Redtoothed triggerfish

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Redtoothed triggerfish
Redtoothed triggerfish.jpg
Scientific classification edit
Kingdom: Animalia
Phylum: Chordata
Class: Actinopterygii
Order: Tetraodontiformes
Family: Balistidae
Genus: Odonus
Gistel, 1848
O. niger
Binomial name
Odonus niger
Rüppell, 1836

The redtoothed triggerfish (Odonus niger) is a triggerfish of the tropical Indo-Pacific area, and the sole member of its genus.[1] Some other common names include blue triggerfish, redfang triggerfish, redtoothed filefish, and Niger triggerfish.


Redtoothed triggerfish are normally deep purple with bluish-green markings on their heads and glowing light blue margins on the tail lobes and fins. Just like other fish in the family Balistidae, the tail is lyre-shaped. The mouth of the triggerfish seems to be grinning and it maintains tiny red teeth that are needle sharp with two teeth in the upper jaw which can be seen when its mouth is closed. These triggerfish are one of the more peaceful triggers in the family but can become threatening with age and can perform a grunting-type sound. They have the ability to change their colour depending on their mood, food, feeding and water quality from purple to blue and to bluish-green.

Their pectoral fins are quite small; as a result they steer mostly with their dorsal and anal fins, which makes them very maneuverable, and they also use these fins to move with an exotic type of propulsion reminiscent of a propellor. It is one of the most singular swimming styles in the ocean.

Behavior and diet[edit]

Redtoothed triggerfishes may inhabit reef channels or long slopes that have strong water currents. They survive by hiding under between rocks and crevices so they don't get swept away by the water currents. They also may live in the coastal shallow inshore waters at depths of around 30 – 100 feet (9 – 30 meters). Redtoothed triggers are mostly planktivorous eaters. They can form schools and normally feed on zooplankton which gets carried by the currents. Sponges are another part of their diet. They are also known to be carnivorous and can eat many different types of animals such as krill, clams, squid, urchins, and small fish.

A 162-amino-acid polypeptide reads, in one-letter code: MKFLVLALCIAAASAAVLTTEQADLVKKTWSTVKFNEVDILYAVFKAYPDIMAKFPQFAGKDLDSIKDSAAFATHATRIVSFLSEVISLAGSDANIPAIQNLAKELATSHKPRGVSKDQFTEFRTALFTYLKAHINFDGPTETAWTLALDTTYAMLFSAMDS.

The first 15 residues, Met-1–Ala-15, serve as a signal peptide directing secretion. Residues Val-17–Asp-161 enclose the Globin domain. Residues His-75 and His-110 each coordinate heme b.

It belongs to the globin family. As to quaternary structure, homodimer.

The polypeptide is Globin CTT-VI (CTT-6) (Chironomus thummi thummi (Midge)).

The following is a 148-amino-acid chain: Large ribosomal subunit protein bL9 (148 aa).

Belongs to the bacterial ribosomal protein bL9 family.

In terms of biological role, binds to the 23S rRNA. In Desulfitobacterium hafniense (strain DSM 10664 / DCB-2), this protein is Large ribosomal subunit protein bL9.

The redtoothed triggerfish species live in the widespread Indo-Pacific Ocean and Red Sea. They are found at the African east coast to Marquesas and Society islands. You can also find them as far north as Southern Japan and as far south as the Great Barrier Reef in Australia.


These fish have distinct pairing. They meet at mating grounds where males set up their territories. Odonus Nigers build nests to lay their eggs in. The females take care of the eggs while both of them guard the eggs waiting for hatching. While they can breed in the wild, they can not breed in aquariums.

In the aquarium[edit]

Usually, the Red toothed triggerfish that you find for sale are only juveniles so they are small. You need to keep in mind that these triggerfish can grow up to be 20 inches (51 cm) in length which makes them quite a large triggerfish, so you will need a big aquarium to keep them in. Unlike some other triggerfishes, this one can grow into its full adult size in a short amount of time if it is cared for properly. You will at least need a 70-80 gallon tank to house one because they need room to move, grow, and keep safe. Unlike the other triggerfish species, these triggerfish are friendly and peaceful towards their tankmates. So you can keep more than just one redtoothed triggerfish as long as they are added as juveniles at the same time. This fish will eat just about everything in the wild and will do the same in an aquarium. It's possible that a Niger trigger would eat any slow moving fish, large fish, and any sessile invertebrate type. Odonus nigers will usually adapt to aquarium fare and will eat a number of applicable sized frozen and fresh meaty foods as well as dry pellets, you need to feed them at least 2 or 3 times a day but be careful when you feed them because they can deliver a painful bite which may result in bleeding, so use caution when you put your hand in the tank.


  1. ^ Matsuura, K. (2014): Taxonomy and systematics of tetraodontiform fishes: a review focusing primarily on progress in the period from 1980 to 2014. Ichthyological Research, 62 (1): 72-113.

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